Barry Band: How Blackpool kicked off commercial tourism

Barry Morris, former director of tourism, pictured in Blackpool in 1992
Barry Morris, former director of tourism, pictured in Blackpool in 1992
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In Blackpool’s history, two pence enabled it to become the country’s leading resort.

Two pence in the pound on the resort’s rateable value was what did it.

Barry Morris shakes the hand of Mayor Albert Ashworth, watched by Blackpool publicity bus driver Ronnie Bennett, in 1965.

Barry Morris shakes the hand of Mayor Albert Ashworth, watched by Blackpool publicity bus driver Ronnie Bennett, in 1965.

In research for Memory Lane, former Director of Tourism, Barry Morris, reminds us that this is what enabled the town to advertise itself in a big way in the 1880s.

But it wouldn’t have been possible without a clever move by Blackpool’s new Town Clerk, Mr Henry P May, in his drafting of a Parliamentary Bill in 1879.

The bill sought permission for the town to undertake improvements, including the laying out of Whitegate Drive and other roads, and local public health regulations.

The Town Clerk also asked permission for Blackpool Corporation “from time to time” to pay for a public band or music and also to maintain advertisements for the town on railway stations.

Early 1900s,  Abingdon Street, Blackpool

Early 1900s, Abingdon Street, Blackpool

There would be a cap on this proposed spending of two pence in the pound on the rateable value of the borough in any one year.

Barry Morris notes that with the passing of the bill in 1879, Blackpool was about to leap into an exciting future.

“No other resort in the country had come up with anything as dynamic and it would take more than 20 years for them to emulate our big progressive step,” says Barry.

He reckons Blackpool’s move was the beginning of commercial tourism promotion in Britain.

It was achieved initially by the large scale placing of posters on railway stations in the north and gradually across Britain.

Barry says: “Previously there had been no budget for advertising the resort’s attractions.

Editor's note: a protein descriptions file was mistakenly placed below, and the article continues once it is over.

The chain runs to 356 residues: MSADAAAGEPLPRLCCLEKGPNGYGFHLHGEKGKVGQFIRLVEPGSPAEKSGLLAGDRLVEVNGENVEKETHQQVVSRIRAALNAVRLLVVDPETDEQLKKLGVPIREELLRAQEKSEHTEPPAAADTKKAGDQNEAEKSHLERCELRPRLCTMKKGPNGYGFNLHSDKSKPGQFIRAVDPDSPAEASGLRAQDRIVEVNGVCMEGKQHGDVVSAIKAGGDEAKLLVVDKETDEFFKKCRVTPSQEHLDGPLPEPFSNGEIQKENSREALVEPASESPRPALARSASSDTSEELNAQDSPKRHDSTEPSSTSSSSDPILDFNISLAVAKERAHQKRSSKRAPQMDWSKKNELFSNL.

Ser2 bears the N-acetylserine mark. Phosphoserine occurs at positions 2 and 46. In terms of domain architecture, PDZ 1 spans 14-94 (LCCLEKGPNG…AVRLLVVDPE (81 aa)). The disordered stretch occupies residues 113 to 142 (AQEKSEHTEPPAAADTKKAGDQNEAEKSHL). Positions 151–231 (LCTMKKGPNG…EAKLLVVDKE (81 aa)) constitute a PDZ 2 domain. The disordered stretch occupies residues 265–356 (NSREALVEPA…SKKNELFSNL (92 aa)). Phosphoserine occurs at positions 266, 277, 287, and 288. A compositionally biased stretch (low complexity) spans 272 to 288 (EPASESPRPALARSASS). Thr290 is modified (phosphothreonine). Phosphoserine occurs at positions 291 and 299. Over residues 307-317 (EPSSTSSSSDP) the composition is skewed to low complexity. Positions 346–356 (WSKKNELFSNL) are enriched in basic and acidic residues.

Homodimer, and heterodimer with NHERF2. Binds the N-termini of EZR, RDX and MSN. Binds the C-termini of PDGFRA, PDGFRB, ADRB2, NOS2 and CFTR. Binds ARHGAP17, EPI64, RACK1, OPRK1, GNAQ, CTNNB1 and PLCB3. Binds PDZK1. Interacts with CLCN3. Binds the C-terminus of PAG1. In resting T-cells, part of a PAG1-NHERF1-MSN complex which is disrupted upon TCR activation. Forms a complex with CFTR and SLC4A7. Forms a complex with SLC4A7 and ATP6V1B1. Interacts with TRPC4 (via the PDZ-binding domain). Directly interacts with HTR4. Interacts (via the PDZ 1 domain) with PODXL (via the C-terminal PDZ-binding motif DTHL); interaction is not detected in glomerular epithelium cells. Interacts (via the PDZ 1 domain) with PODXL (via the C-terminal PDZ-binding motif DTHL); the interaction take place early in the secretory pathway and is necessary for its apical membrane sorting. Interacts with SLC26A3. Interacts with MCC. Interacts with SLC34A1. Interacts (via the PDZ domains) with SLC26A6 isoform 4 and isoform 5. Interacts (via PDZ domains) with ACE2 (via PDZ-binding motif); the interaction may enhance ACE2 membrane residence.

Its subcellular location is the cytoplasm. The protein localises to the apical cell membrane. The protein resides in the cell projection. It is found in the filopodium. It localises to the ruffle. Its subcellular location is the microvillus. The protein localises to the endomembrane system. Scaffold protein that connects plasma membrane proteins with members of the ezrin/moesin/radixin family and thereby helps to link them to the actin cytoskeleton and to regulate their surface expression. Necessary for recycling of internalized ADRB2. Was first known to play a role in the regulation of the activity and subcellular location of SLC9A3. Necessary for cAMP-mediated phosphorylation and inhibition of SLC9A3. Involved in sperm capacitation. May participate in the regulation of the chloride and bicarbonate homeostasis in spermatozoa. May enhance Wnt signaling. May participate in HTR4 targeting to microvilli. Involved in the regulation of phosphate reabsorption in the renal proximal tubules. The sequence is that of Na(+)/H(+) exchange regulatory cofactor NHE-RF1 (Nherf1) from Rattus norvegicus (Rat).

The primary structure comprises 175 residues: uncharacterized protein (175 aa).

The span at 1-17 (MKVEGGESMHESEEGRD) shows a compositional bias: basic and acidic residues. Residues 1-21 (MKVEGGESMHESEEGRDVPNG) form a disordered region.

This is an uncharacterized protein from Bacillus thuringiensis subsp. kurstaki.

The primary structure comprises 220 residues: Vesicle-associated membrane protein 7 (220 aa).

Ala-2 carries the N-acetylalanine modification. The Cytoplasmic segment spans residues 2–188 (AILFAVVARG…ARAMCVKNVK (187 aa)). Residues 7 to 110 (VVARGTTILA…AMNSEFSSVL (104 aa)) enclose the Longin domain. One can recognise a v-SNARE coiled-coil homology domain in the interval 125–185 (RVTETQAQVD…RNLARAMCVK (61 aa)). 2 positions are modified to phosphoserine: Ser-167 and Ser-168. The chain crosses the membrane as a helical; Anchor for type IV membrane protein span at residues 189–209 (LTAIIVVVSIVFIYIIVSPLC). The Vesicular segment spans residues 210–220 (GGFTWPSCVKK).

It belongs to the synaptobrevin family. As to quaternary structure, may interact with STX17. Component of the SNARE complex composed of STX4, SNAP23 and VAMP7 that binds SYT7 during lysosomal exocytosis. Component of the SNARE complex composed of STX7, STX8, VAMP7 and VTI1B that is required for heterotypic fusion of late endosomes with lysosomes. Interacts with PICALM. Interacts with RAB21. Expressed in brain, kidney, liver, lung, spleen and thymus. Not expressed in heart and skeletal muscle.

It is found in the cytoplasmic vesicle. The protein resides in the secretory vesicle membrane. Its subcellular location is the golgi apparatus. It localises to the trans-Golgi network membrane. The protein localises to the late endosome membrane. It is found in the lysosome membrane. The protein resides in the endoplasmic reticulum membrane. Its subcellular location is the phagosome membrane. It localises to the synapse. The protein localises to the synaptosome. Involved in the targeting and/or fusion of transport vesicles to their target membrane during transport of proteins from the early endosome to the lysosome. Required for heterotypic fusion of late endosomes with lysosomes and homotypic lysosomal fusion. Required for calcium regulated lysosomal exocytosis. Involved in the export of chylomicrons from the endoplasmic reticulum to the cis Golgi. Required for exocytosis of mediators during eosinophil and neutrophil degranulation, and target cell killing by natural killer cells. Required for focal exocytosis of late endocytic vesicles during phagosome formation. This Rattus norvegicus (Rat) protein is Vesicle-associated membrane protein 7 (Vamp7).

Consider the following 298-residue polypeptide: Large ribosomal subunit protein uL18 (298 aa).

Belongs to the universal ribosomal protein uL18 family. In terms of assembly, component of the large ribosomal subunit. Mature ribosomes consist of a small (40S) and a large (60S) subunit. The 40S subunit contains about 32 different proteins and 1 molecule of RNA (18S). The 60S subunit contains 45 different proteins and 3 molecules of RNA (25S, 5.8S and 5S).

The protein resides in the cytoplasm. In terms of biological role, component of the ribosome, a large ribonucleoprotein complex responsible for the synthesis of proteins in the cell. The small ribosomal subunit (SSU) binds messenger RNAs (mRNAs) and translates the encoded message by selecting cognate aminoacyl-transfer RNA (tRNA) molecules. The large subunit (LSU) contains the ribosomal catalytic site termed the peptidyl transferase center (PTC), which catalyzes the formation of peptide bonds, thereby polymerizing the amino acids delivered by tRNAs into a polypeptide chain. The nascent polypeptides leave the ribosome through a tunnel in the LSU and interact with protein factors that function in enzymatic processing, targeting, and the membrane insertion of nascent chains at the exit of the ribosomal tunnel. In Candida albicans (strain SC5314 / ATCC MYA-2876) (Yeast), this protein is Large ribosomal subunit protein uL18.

“In those days it cost a fortune to advertise on the railway. A single poster cost 15 shillings for a season but a bundle of prime sites could be bought for £1,000 on a five-year contract.”

So how much was raised from two pence in the pound on the resort’s rateable value?

In 1886, Blackpool’s combined rateable value was only £158,000, according to a Blackpool Times Yearbook.

There were 240 pence in the £ and I reckon a tuppenny rate would produce £1,316.

As Blackpool grew in the 80s and 90s the rateable value rocketed and to administer this spending a new breed of local government officer had to be invented.

It was a rather ad hoc appointment, for the first person to get the job was a former Manchester railway worker who had come to Blackpool in 1879 for the sake of his wife’s health.

Charles Noden was a council carriage inspector, rates collector and then Mayoral Attendant before becoming Advertising Manager in 1900.

Barry Morris notes that Charlie Noden, as most people knew him, became a local legend, the first to be called ‘Mr Blackpool.’

His most famous publicity stroke was to secure an advertisement for Blackpool on the gable end of the historic farmhouse on the battlefield of Waterloo, in Belgium.

He retired in 1909, but was retained by the Corporation as a consultant to the advertising department.

n Next week Barry Morris will talk about the other legendary names who kept Blackpool in the public eye in the 20th century.